Abstract

Electronic gambling machine (EGMs) use is a significant public health concern in Australia, which leads the world in per capita losses. Expenditure and harm are regressively distributed across local areas, clustering in neighbourhoods of socioeconomic disadvantage and other social stress.

Dr Angela Rintoul (BA, MSoc Sci, VPHTS, DPH)

Findings from an exploratory place-based study of environmental factors that influence gambling consumption in two sites will be presented. The study employed mixed-methods including analysis of administrative data, venue observations, focus groups with local residents and interviews with gamblers, family members and professionals. Site 1 has more than double the rate of machines (4.4 machines/ 1,000 adults) and more than three times the per capita losses ($AU1,358 per adult) than Site 2 (10 machines/1,000 adults, losses of $AU400 per adult).

Social stress is an emerging factor that may explain some of the differences in the use of EGMs between sites. Venues, particularly in Site 1, promoted themselves as ‘family friendly’ by providing and incentives including ‘kids eat free’, children’s loyalty programs and playgrounds. Gamblers reported and researchers observed venues in both Sites failing in their responsibilities to adhere to operator codes of conduct, instead encouraging extended use of machines.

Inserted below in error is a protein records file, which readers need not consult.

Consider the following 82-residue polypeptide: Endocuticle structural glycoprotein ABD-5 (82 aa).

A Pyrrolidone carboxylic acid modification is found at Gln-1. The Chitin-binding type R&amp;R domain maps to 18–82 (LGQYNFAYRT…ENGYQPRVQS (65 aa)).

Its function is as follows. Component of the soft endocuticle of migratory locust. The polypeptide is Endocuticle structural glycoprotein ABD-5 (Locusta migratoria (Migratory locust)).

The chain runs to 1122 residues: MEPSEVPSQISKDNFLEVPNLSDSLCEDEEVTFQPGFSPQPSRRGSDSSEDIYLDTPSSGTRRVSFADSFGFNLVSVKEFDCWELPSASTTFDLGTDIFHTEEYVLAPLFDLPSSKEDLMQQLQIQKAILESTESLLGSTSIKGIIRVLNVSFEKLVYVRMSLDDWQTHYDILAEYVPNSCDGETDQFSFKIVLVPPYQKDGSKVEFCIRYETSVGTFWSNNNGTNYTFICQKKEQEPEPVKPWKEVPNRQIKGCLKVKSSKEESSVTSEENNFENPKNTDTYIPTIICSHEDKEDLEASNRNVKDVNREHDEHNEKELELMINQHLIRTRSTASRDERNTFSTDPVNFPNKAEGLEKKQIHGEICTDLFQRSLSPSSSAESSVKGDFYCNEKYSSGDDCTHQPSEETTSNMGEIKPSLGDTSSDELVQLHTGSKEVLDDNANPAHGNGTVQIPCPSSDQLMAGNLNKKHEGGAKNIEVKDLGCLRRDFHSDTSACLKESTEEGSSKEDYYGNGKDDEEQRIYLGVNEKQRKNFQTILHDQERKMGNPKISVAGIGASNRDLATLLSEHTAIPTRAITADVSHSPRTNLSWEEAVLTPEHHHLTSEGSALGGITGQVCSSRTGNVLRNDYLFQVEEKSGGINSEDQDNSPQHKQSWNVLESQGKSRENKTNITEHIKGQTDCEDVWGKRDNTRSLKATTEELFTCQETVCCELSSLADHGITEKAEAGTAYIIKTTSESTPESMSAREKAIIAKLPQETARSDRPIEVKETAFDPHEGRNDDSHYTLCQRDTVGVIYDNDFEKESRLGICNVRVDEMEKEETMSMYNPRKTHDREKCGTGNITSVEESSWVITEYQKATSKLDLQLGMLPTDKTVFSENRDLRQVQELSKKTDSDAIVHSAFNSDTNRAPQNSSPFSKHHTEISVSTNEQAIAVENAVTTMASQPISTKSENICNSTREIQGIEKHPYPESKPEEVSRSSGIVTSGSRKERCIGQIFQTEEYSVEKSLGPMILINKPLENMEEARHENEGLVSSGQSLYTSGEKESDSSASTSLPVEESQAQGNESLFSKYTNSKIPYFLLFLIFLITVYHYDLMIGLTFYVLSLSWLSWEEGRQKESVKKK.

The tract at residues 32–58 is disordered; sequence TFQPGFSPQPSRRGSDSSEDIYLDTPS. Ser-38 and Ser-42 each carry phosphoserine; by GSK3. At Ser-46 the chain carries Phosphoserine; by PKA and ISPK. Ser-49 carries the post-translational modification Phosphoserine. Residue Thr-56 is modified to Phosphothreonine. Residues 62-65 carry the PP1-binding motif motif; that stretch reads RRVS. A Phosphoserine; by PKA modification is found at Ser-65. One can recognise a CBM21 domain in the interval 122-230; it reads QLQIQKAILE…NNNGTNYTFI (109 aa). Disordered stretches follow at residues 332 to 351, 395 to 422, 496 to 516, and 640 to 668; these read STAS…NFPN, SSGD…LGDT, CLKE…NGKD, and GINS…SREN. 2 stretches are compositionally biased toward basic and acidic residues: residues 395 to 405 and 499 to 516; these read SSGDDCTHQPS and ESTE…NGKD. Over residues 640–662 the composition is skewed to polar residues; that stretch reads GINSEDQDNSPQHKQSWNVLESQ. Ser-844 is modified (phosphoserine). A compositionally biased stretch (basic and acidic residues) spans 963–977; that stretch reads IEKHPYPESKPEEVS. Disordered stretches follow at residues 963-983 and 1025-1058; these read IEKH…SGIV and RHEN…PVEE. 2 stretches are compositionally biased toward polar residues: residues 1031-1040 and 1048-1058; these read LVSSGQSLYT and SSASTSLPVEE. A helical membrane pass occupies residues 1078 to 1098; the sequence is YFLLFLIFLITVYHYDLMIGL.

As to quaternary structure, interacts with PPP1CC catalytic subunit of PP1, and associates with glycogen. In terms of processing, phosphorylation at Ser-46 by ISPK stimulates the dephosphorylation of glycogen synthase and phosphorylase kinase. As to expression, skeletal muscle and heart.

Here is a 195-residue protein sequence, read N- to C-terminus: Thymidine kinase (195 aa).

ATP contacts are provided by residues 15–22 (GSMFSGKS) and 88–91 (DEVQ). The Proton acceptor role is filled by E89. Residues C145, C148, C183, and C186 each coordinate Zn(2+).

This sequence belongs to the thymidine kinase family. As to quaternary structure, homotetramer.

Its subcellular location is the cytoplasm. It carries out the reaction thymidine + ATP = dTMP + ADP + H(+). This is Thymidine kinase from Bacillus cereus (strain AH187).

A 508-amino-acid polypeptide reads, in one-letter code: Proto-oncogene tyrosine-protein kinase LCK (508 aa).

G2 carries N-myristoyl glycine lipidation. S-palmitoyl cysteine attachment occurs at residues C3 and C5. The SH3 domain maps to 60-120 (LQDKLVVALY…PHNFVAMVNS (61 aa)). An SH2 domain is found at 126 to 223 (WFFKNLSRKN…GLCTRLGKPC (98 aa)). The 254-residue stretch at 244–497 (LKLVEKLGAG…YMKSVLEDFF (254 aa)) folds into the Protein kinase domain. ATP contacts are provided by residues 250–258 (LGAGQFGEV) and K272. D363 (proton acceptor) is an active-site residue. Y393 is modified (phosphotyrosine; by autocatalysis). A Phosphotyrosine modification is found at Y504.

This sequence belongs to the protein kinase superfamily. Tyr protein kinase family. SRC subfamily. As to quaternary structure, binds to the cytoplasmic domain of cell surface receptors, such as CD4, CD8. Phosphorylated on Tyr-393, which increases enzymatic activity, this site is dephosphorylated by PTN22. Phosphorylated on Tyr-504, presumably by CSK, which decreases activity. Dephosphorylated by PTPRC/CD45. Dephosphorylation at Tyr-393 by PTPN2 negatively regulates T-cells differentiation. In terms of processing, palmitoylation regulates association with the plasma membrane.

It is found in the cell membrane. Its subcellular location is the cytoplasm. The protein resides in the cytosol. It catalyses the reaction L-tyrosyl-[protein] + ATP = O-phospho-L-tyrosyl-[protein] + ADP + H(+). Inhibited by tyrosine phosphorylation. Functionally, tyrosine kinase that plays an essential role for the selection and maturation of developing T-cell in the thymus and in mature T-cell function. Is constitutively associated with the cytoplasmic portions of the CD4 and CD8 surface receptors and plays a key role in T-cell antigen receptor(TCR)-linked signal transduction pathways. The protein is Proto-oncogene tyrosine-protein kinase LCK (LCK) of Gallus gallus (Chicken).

This study has implications for the provision of community amenity by gambling operators as well as industry self-regulation via codes of conduct. Evidence from this study has been reinforced by recent ‘whistleblower’ accounts from within major Australian gambling operators.

Dr Angela Rintoul (BA, MSoc Sci, VPHTS, DPH)

Angela is a Research Fellow at the Australian Gambling Research Centre at the Australian Institute of Family Studies (AIFS) and an Adjunct Research Fellow at the School of Public Health and Preventive Medicine at Monash University.

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